Is this really happening? And what should I do about it?

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Where to start? We went from a virus that was impacting China and named after a beer to the cancellation of major sporting events, schools and public gatherings. We’ve also had travel bans instituted to Europe and multiple state and local governments declaring a state of emergency. It feels and is scary and awful! Coronovirus has invaded the U.S. in the most unwelcome way. 

I’m a financial planner, not an infectious disease specialist. I will say what bothers me the most right now is the fact that we don’t seem to have widespread testing readily available. And even if test kits are available, results are often taking 24-48 hours to arrive. From my point of view, this increases the likelihood that someone (particularly in the 15-39 age category), may think that they just have seasonal allergies or a mild cold or flu and continue with their life and inadvertently infect many others. That seems to be the case with the NBA player who was diagnosed yesterday – he was quoting as saying that he actually felt well enough to play last night’s game!

Financial markets HATE uncertainty. They dislike uncertainty more than a teenager hates being separated from their smartphone. Think melt down, lots of drama, weeping and gnashing of teeth! (If you think I’m exaggerating, ask a parent!) Prior to the virus hitting in the U.S., markets had become somewhat uneasy, but life was still “normal”. With the increased number of infections and the President’s address last night, we’ve seen panic reach new levels.

Markets had to take a time out this morning (3/12/2020) and have continued to slide downward. At this level, markets will be down over 25% from the market highs set less than a month ago. Were markets over valued in mid-February? Maybe. But we’ve been here before – not the exact same situation, but markets in turmoil. The bust in 2000. The real estate and banking crash in 200-2009. In both of these instances, if you’d held tight to your long-term allocation, you wound up okay.

What do I mean by okay and what should you do today? If you’re retired, try to limit unplanned withdrawals from your investment account. In our case, we plan 12-24 months out for our client’s known distributions and have those set aside in very conservative investments. If you’re still working, keep contributing to your retirement plan at work. If you have investments outside of your 401k, keep contributing. The market has just offered a sale of 25% off! Will it go down even more, maybe? However, if your time horizon is over 5 years, stocks offer the greatest opportunity for returns. With the 10-year Treasury under 1%, “safe assets” are not likely to provide a return that will keep pace with inflation. 
I’d also encourage you to spend some time NOT watching the news or financial markets. Take the precautions provided by the CDC! However, worrying is not going to help the situation at all. Distract yourself. Watch that Netflix or Amazon series you’ve been hearing about, take a walk, practice yoga, play with your dog, swap your closet from winter to spring, tackle that work project. Whatever it is, I promise that you will FEEL much better. This too shall pass. The key is not to do any long-term damage to your health, either physically or financially in the interim.

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Our approach is to discover a client’s goals, determine the personal financial plan that is needed, and aid the client in reaching those goals. Our success is measured by how well our clients achieve their goals.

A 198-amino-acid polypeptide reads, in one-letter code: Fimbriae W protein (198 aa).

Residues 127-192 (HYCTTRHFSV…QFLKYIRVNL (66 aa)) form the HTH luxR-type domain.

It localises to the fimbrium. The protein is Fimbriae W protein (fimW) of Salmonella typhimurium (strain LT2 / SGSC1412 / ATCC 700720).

Hank has had a distinguished career in the financial services industry, including more than 40 years in the financial planning and securities fields. From 1985 to 2013, Hank provided fee-only financial planning services through his firm, Lifetime Planning, Inc. Hank merged his practice with Stacey’s in 2014. In addition, Hank is a member of both the local and the national chapters of the Financial Planning Association (FPA).
Hank received his bachelor’s degree in business administration from the University of Mississippi, where he also lettered in football. He received his initial securities training at Merrill Lynch. He was a financial planning consultant for the Memphis office of Ernst & Young and financial planner at Morgan Keegan & Company, Inc. from 1982 through 1984. In April 1984, Hank completed his CERTIFIED FINANCIAL PLANNER™ professional requirements with the College for Financial Planning in Denver, Colorado.
In addition to his financial planning practice, Hank has enjoyed serving on the boards of Presbyterian Day School, Second Presbyterian Church, University of Mississippi, and the Christian Community Foundation. Hank served as the chief financial officer of the Christian Community Foundation from its inception in October 1998 until October 2000. Hank enjoys reading, hunting, and attending baseball and college football games.
Clay serves Envision Financial Planning’s clients as the investment officer and portfolio manager. His duties include overseeing the firm’s investment process and money management strategies with a strong focus on “goals-based” investment planning.
As a firm, we believe in concentrating on things we can control such as:
Clay is a native Memphian and a graduate of the University of Mississippi. He began his career working for a regional broker/dealer specializing in fixed-income securities, and prior to joining Envision, Clay was an investment research analyst and portfolio manager for a private wealth management firm in Memphis. Clay currently holds his FINRA Series 66 securities registration and obtained his CERTIFIED FINANCIAL PLANNER™ designation in 2021.
In his free time, Clay enjoys playing golf, exercising, reading, and cooking with friends and family. He and his wife, Margot, have two boys named Callan and Wiley.